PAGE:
Surrey Mayor Doug McCallum said on Tuesday: “Work on the Surrey Police Department (SPD) has been progressing with the recent hire of an Executive Director for the Surrey Police Board. Applications for the Surrey Police Board have closed, and the interview process is underway to select the members for SPD’s Police Board.”
EVEN as the RCMP and its supporters have been unleashing every possible attack against the formation of the Surrey municipal police force – including vicious personal attacks on Surrey Mayor Doug McCallum (which have disgusted decent folks) and use of scare tactics involving the novel coronavirus situation – government sources told The VOICE that the formation process is moving ahead and there is no way that they will cancel it.
There have been a lot of applications for a police board for the new force. The Province now has to set up the mechanism to select the board. The government can do that by order in council or it could wait till the House is able to meet again.
Regarding costs, the sources point out that it’s premature to know what the exact costs are because the budget will have to be set by the police board. They also note that the City of Surrey has said that it has enough funding to start the process going.
Regarding a poll conducted by the RCMP’s National Police Federation (NPF) in the wake of the COVID-19 outbreak that claims that 83% of Surrey residents say now is not the time to replace the RCMP, the Provincial sources say polls will not make the government change its mind, besides the fact that trying to take advantage of the current situation to sway public opinion is inappropriate.
Legal sources basically told The VOICE what we had reported in early March. At that time they had noted that there is no legal basis for holding a referendum on replacing the RCMP and that only the City can hold one. The Province cannot hold a referendum on a municipal matter.
They had also pointed out that the City Council had voted unanimously in favour of a municipal police force and that McCallum had run on the platform that he was going to form his own police force.
They had also pointed out that all the councillors voted for the municipal police force just after the election. But when they got all the pushback from the RCMP and their supporters, they split off into different sections.
Councillors who oppose a municipal police force are Linda Annis, the sole Surrey First candidate, along with those who ditched the Safe Surrey Coalition after winning thanks to McCallum: Jack Hundial, Brenda Locke and Steven Pettigrew.
McCallum is backed by Safe Surrey Coalition councillors Allison Patton, Laurie Guerra, Mandeep Nagra and Doug Elford.
The legal experts told The VOICE at the time: “The City was clearly within its right to ask for their own police force. The Police Act says that any city with a population of more than 5,000 can decide what type of police force they want. And they had the RCMP since 1951. So now they decided – and it’s their legal right to decide this – that we want our own police force.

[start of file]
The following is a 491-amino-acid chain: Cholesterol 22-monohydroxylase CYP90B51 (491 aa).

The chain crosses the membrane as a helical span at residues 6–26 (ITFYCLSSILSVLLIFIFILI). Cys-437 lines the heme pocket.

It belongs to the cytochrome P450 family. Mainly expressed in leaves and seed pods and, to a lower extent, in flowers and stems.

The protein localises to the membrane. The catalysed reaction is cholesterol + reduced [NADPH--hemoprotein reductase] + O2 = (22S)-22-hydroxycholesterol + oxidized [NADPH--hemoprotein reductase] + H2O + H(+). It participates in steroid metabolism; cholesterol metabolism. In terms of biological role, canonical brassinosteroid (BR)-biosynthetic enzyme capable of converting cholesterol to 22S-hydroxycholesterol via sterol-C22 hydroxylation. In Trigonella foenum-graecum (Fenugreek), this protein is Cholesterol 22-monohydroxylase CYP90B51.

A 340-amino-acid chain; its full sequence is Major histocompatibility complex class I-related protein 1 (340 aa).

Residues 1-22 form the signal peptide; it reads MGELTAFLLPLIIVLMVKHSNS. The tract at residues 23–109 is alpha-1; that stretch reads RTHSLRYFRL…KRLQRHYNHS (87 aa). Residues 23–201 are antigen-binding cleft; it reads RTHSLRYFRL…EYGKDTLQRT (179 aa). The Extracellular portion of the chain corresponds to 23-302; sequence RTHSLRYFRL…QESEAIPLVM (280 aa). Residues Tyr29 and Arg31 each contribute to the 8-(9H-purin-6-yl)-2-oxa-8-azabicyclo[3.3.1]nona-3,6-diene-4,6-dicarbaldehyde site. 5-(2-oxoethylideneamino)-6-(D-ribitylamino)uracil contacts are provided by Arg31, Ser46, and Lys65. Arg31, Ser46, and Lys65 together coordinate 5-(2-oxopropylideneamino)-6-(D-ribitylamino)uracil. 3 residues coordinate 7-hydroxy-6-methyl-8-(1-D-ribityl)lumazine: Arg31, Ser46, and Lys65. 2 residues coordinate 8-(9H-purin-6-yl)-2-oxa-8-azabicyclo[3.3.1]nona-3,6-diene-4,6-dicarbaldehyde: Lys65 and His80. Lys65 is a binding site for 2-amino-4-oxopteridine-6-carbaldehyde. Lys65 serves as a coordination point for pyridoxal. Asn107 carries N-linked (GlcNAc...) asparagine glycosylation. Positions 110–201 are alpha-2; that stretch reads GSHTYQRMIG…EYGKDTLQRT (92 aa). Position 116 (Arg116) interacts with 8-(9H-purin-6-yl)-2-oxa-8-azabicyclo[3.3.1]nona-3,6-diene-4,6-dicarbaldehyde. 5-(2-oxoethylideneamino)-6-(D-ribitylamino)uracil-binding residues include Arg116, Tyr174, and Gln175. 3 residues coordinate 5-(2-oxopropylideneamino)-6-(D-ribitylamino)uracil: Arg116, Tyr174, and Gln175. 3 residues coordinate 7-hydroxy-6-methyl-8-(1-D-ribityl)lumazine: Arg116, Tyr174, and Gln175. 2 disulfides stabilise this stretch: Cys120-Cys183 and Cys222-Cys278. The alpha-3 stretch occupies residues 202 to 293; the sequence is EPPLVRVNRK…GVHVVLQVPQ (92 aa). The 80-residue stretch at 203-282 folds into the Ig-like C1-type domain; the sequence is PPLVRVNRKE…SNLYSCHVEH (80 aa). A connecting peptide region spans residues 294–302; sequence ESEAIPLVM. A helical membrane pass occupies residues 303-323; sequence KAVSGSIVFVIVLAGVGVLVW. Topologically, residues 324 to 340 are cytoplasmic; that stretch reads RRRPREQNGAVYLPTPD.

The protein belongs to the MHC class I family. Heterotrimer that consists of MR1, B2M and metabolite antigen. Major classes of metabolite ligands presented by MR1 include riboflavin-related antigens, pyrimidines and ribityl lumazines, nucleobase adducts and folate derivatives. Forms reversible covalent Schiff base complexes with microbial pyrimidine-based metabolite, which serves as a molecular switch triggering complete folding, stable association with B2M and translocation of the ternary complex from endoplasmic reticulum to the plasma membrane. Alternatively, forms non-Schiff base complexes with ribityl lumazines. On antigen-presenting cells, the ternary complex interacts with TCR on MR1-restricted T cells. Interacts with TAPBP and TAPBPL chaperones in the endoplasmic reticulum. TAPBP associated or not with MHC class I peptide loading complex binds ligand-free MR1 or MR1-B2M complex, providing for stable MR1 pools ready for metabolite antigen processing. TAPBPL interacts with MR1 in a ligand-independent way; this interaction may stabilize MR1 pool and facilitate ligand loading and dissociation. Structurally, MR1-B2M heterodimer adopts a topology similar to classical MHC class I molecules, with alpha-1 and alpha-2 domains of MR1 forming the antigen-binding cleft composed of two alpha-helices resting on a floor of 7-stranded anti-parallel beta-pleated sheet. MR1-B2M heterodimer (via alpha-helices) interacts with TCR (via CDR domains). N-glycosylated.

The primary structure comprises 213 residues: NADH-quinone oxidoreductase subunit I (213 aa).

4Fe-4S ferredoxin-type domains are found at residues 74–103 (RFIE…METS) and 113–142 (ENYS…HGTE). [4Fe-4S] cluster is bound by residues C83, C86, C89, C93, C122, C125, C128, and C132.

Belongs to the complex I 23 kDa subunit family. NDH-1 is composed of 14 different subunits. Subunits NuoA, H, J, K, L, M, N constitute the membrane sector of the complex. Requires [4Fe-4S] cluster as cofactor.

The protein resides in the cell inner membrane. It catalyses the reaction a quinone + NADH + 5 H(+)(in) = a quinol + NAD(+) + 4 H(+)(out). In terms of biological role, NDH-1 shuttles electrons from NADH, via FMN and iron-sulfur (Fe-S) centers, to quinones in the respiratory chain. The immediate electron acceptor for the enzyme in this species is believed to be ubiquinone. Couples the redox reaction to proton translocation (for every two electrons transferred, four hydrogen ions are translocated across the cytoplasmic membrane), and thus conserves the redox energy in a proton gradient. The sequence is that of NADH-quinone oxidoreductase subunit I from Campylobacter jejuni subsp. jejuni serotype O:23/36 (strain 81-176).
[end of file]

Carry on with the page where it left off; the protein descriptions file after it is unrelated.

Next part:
“And by the way, Surrey is the largest city in Canada without its own police force and governance is the most important thing. By having your own police force, you can govern the police force. You can’t govern the RCMP – all the decisions are made in Ottawa. So that’s a big reason for having your own police force.”
They had also explained the process: “When the City said that we want our own police force, they have to go to the Province because the Province is responsible for all the policing in the Province. The Province then has to entertain the application. They can’t say ‘oh, we are not going to give you the opportunity; after all, we like the RCMP.’ They can’t do that. Surrey’s got the right to get their own police force – and they have to pay for it, of course – but it’s their right to do it. So the idea to say ‘well, we want the RCMP by all these petitions and signatures,’ it really doesn’t mean anything after the City has already decided that.”
They had also noted: “The only authority that can stop the formation of a Surrey police force would be the provincial government, but why would the provincial government overrule the City Council? Can you imagine the fuss on that!”
They had pointed out that Solicitor General Mike Farnworth has said that he’s been getting all these emails and so on opposing a Surrey municipal police force and added: “He’s said this was Surrey’s decision – we had to comply with it. Period.”
REGARDING the recent attack on McCallum by Alistair Macintyre, RCMP Assistant Commissioner (Retired), people want to know what he and his male colleagues did regarding all the sexual harassment of female RCMP officers by male RCMP officers. If he did anything, can he show them the proof. And if he didn’t, was he really so ignorant of what was going on in his own force?
Just Google “RCMP harassment of women officers” and you can read a zillion reports on this horrific situation that the poor RCMP female officers had to go through – it is unbelievable!
This is what RCMP Commissioner Brenda Lucki said last March when an RCMP class action settlement was approved by the Federal Court: “The harassment and retaliation faced by those who will be compensated through this settlement is unacceptable. These women worked alongside us, within our walls, and were entitled to a safe and respectful workplace. The trust of the public flows, in part, from their perception of how we treat each other, so it is essential that the RCMP continues to improve our workplace culture and environment.”